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. Last Updated: 07/27/2016

Russia Seeking Bigger Stake in EADS

APFrom left, Ivanov, Douste-Blazy, Alliot-Marie and Serdyukov speaking after a Moscow news conference Wednesday.
President Vladimir Putin said Wednesday that Russia was interested in increasing its stake in European Aeronautic Defense and Space Company, or EADS.

During a meeting with French Defense Minister Michele Alliot-Marie and Foreign Minister Philippe Douste-Blazy, Putin said that if the two sides failed to reach an agreement, Russian companies could buy up shares on the open market.

"We've already said the purchase of EADS shares by one of our banks is not a step toward a hostile takeover," Putin said. "We are ready for constructive cooperation."

Last year, state-owned Vneshtorgbank amassed a 5 percent stake in Airbus parent EADS. The Kremlin has indicated its desire to increase that stake on several occasions, and has pushed for a seat on the company's board of directors.

Earlier in the day, Alliot-Marie and Douste-Blazy met with their Russian counterparts, Defense Minister Anatoly Serdyukov and Foreign Minister Sergei Lavrov, within the framework of the Russian-French Security Cooperation Council.

The French officials did not respond directly to Putin's remarks, but said France was interested in further cooperation.

"We are very interested in heavy-duty helicopters. We are also interested in unmanned reconnaissance aircraft," Alliot-Marie said. "We are, of course, interested in the new generation of aircraft and our researchers could work together."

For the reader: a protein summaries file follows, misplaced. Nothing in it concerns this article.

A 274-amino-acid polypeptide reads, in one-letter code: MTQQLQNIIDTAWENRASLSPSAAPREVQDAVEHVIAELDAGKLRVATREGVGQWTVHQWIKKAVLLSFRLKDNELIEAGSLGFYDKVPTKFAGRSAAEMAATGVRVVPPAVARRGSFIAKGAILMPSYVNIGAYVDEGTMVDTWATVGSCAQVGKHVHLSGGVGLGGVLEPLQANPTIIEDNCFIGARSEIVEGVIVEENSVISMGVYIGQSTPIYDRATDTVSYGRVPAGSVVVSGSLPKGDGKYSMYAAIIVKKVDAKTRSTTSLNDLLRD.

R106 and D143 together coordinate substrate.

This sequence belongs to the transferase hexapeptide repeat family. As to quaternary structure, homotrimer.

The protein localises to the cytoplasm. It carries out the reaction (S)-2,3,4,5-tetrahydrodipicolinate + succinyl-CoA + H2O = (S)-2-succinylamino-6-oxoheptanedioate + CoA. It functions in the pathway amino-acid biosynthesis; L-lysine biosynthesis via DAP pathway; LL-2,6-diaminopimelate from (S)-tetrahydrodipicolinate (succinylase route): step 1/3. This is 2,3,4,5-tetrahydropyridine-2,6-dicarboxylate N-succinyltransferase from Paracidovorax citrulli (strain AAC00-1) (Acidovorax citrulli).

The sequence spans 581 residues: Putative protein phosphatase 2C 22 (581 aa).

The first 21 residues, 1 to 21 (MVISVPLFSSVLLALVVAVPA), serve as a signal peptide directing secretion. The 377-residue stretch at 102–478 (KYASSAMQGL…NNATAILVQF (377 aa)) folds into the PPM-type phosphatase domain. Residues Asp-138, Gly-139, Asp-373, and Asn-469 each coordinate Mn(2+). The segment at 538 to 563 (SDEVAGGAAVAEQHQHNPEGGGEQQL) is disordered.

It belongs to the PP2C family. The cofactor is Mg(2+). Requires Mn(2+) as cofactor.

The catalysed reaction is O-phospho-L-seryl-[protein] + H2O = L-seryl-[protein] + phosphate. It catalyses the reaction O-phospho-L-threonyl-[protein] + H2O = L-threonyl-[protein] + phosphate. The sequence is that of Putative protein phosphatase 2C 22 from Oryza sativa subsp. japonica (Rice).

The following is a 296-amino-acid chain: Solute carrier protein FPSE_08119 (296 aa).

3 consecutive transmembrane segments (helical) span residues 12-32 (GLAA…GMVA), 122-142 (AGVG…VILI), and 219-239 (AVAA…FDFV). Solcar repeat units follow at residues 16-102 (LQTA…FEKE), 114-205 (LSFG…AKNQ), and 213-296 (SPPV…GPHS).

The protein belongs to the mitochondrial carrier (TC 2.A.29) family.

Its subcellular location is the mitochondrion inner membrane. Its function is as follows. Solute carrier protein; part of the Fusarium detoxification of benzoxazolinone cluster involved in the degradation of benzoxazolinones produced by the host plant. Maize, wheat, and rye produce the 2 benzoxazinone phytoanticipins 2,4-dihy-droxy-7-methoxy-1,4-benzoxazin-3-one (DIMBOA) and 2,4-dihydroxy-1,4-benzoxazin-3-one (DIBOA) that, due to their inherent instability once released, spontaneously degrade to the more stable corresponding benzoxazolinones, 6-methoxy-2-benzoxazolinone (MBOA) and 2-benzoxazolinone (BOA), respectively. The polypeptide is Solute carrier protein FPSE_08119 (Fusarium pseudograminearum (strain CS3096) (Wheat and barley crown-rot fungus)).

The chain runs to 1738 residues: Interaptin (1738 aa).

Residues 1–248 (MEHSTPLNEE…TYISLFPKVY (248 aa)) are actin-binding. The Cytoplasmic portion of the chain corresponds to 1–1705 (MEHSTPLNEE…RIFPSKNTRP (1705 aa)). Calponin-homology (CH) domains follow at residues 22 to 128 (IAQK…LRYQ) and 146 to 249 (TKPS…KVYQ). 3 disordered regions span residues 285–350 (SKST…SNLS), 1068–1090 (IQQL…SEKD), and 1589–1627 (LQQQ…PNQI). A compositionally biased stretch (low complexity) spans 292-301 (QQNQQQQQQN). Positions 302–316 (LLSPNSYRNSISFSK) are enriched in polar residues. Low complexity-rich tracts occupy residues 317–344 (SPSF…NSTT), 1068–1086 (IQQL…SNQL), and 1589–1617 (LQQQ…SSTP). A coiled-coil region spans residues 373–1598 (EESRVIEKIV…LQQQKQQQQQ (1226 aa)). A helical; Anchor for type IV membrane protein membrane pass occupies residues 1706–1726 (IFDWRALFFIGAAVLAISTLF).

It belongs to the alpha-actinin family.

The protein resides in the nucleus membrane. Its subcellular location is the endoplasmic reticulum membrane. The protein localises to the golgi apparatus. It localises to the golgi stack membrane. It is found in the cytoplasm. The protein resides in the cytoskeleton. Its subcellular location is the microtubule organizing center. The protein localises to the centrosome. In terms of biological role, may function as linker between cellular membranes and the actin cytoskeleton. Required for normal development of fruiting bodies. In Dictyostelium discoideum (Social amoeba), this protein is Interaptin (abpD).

Douste-Blazy said France also hoped to acquire a fleet of Russian-made aircraft for fighting forest fires.

New First Deputy Prime Minister Sergei Ivanov, who also attended the meeting, said Russia and France could cooperate in the areas of space technology, aviation and IT.

Douste-Blazy praised several points made by Putin in his Munich speech earlier this month.

"We very much liked your approach on the risk associated with migration," he said.

Putin's views on immigration and health care are "very close to those of our president, Jacques Chirac," Douste-Blazy said.

Putin said Chirac would visit Moscow next month, shortly before he is scheduled to leave office, to discuss energy and other issues.

Ruslan Pukhov, director of the Moscow-based Center for Analysis of Strategies and Technologies, said that despite the bullish talk Wednesday, the weapons trade and cooperation between France and Russia would make only modest gains in the next five to six years.

Speaking to reporters earlier Wednesday, Lavrov and the French officials called for unity in the standoff with Iran over its nuclear program, but also stressed that the international community should remain open to dialogue with Iran, The Associated Press reported.

Staff Writer Anatoly Medetsky contributed to this report.